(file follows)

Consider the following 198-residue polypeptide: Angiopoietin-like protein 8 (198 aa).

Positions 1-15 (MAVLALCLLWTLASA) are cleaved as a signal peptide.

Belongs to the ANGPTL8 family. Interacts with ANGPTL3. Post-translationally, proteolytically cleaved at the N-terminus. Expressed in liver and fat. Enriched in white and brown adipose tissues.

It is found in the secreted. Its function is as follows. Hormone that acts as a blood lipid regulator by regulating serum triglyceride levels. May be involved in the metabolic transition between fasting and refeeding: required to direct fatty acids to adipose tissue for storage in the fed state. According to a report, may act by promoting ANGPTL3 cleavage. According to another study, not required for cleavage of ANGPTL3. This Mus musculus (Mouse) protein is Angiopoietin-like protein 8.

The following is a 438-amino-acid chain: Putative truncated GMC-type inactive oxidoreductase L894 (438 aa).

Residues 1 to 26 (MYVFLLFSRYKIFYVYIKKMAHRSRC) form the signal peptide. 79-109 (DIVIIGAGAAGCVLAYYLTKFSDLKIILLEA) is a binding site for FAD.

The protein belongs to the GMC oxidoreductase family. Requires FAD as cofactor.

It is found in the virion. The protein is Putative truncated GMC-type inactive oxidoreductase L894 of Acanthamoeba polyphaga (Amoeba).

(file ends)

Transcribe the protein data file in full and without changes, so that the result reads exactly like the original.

Consider the following 198-residue polypeptide: Angiopoietin-like protein 8 (198 aa).

Positions 1-15 (MAVLALCLLWTLASA) are cleaved as a signal peptide.

Belongs to the ANGPTL8 family. Interacts with ANGPTL3. Post-translationally, proteolytically cleaved at the N-terminus. Expressed in liver and fat. Enriched in white and brown adipose tissues.

It is found in the secreted. Its function is as follows. Hormone that acts as a blood lipid regulator by regulating serum triglyceride levels. May be involved in the metabolic transition between fasting and refeeding: required to direct fatty acids to adipose tissue for storage in the fed state. According to a report, may act by promoting ANGPTL3 cleavage. According to another study, not required for cleavage of ANGPTL3. This Mus musculus (Mouse) protein is Angiopoietin-like protein 8.

The following is a 438-amino-acid chain: Putative truncated GMC-type inactive oxidoreductase L894 (438 aa).

Residues 1 to 26 (MYVFLLFSRYKIFYVYIKKMAHRSRC) form the signal peptide. 79-109 (DIVIIGAGAAGCVLAYYLTKFSDLKIILLEA) is a binding site for FAD.

The protein belongs to the GMC oxidoreductase family. Requires FAD as cofactor.

It is found in the virion. The protein is Putative truncated GMC-type inactive oxidoreductase L894 of Acanthamoeba polyphaga (Amoeba).